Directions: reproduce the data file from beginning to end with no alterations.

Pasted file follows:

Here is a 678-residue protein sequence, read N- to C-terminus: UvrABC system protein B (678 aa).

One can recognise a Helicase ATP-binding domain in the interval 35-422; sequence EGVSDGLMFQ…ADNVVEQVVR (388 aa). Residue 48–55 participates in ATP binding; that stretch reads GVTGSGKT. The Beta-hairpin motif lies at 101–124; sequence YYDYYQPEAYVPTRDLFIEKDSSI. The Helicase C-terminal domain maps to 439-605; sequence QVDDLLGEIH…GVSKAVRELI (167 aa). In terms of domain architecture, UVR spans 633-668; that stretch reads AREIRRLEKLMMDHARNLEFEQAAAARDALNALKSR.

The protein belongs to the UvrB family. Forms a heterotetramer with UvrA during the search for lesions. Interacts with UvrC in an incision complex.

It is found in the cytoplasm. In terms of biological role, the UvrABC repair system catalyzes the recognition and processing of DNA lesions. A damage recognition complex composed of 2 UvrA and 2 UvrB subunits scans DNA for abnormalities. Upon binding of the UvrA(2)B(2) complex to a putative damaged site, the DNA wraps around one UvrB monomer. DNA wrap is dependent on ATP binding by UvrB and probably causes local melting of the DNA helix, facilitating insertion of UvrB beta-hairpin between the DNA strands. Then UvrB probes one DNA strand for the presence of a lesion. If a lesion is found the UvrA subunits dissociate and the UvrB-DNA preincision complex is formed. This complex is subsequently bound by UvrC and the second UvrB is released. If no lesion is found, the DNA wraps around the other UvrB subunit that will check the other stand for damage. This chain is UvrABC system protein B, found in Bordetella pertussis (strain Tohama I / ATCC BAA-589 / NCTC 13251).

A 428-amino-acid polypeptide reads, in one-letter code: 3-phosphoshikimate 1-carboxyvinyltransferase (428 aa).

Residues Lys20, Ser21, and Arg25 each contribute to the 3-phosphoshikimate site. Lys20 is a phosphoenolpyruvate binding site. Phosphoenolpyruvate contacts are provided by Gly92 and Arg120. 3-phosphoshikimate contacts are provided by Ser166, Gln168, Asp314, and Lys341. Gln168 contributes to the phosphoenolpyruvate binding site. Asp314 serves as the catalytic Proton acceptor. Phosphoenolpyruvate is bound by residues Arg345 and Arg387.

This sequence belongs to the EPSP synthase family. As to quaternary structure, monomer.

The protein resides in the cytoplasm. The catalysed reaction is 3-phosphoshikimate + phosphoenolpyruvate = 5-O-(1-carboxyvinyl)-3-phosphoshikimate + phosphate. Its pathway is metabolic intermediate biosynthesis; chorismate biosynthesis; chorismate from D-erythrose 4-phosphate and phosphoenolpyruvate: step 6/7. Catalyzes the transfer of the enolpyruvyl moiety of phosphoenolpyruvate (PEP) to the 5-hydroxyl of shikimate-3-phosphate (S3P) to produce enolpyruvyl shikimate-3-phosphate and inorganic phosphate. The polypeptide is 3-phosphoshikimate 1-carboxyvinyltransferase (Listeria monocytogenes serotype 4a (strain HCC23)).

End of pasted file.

Here is a 678-residue protein sequence, read N- to C-terminus: UvrABC system protein B (678 aa).

One can recognise a Helicase ATP-binding domain in the interval 35-422; sequence EGVSDGLMFQ…ADNVVEQVVR (388 aa). Residue 48–55 participates in ATP binding; that stretch reads GVTGSGKT. The Beta-hairpin motif lies at 101–124; sequence YYDYYQPEAYVPTRDLFIEKDSSI. The Helicase C-terminal domain maps to 439-605; sequence QVDDLLGEIH…GVSKAVRELI (167 aa). In terms of domain architecture, UVR spans 633-668; that stretch reads AREIRRLEKLMMDHARNLEFEQAAAARDALNALKSR.

The protein belongs to the UvrB family. Forms a heterotetramer with UvrA during the search for lesions. Interacts with UvrC in an incision complex.

It is found in the cytoplasm. In terms of biological role, the UvrABC repair system catalyzes the recognition and processing of DNA lesions. A damage recognition complex composed of 2 UvrA and 2 UvrB subunits scans DNA for abnormalities. Upon binding of the UvrA(2)B(2) complex to a putative damaged site, the DNA wraps around one UvrB monomer. DNA wrap is dependent on ATP binding by UvrB and probably causes local melting of the DNA helix, facilitating insertion of UvrB beta-hairpin between the DNA strands. Then UvrB probes one DNA strand for the presence of a lesion. If a lesion is found the UvrA subunits dissociate and the UvrB-DNA preincision complex is formed. This complex is subsequently bound by UvrC and the second UvrB is released. If no lesion is found, the DNA wraps around the other UvrB subunit that will check the other stand for damage. This chain is UvrABC system protein B, found in Bordetella pertussis (strain Tohama I / ATCC BAA-589 / NCTC 13251).

A 428-amino-acid polypeptide reads, in one-letter code: 3-phosphoshikimate 1-carboxyvinyltransferase (428 aa).

Residues Lys20, Ser21, and Arg25 each contribute to the 3-phosphoshikimate site. Lys20 is a phosphoenolpyruvate binding site. Phosphoenolpyruvate contacts are provided by Gly92 and Arg120. 3-phosphoshikimate contacts are provided by Ser166, Gln168, Asp314, and Lys341. Gln168 contributes to the phosphoenolpyruvate binding site. Asp314 serves as the catalytic Proton acceptor. Phosphoenolpyruvate is bound by residues Arg345 and Arg387.

This sequence belongs to the EPSP synthase family. As to quaternary structure, monomer.

The protein resides in the cytoplasm. The catalysed reaction is 3-phosphoshikimate + phosphoenolpyruvate = 5-O-(1-carboxyvinyl)-3-phosphoshikimate + phosphate. Its pathway is metabolic intermediate biosynthesis; chorismate biosynthesis; chorismate from D-erythrose 4-phosphate and phosphoenolpyruvate: step 6/7. Catalyzes the transfer of the enolpyruvyl moiety of phosphoenolpyruvate (PEP) to the 5-hydroxyl of shikimate-3-phosphate (S3P) to produce enolpyruvyl shikimate-3-phosphate and inorganic phosphate. The polypeptide is 3-phosphoshikimate 1-carboxyvinyltransferase (Listeria monocytogenes serotype 4a (strain HCC23)).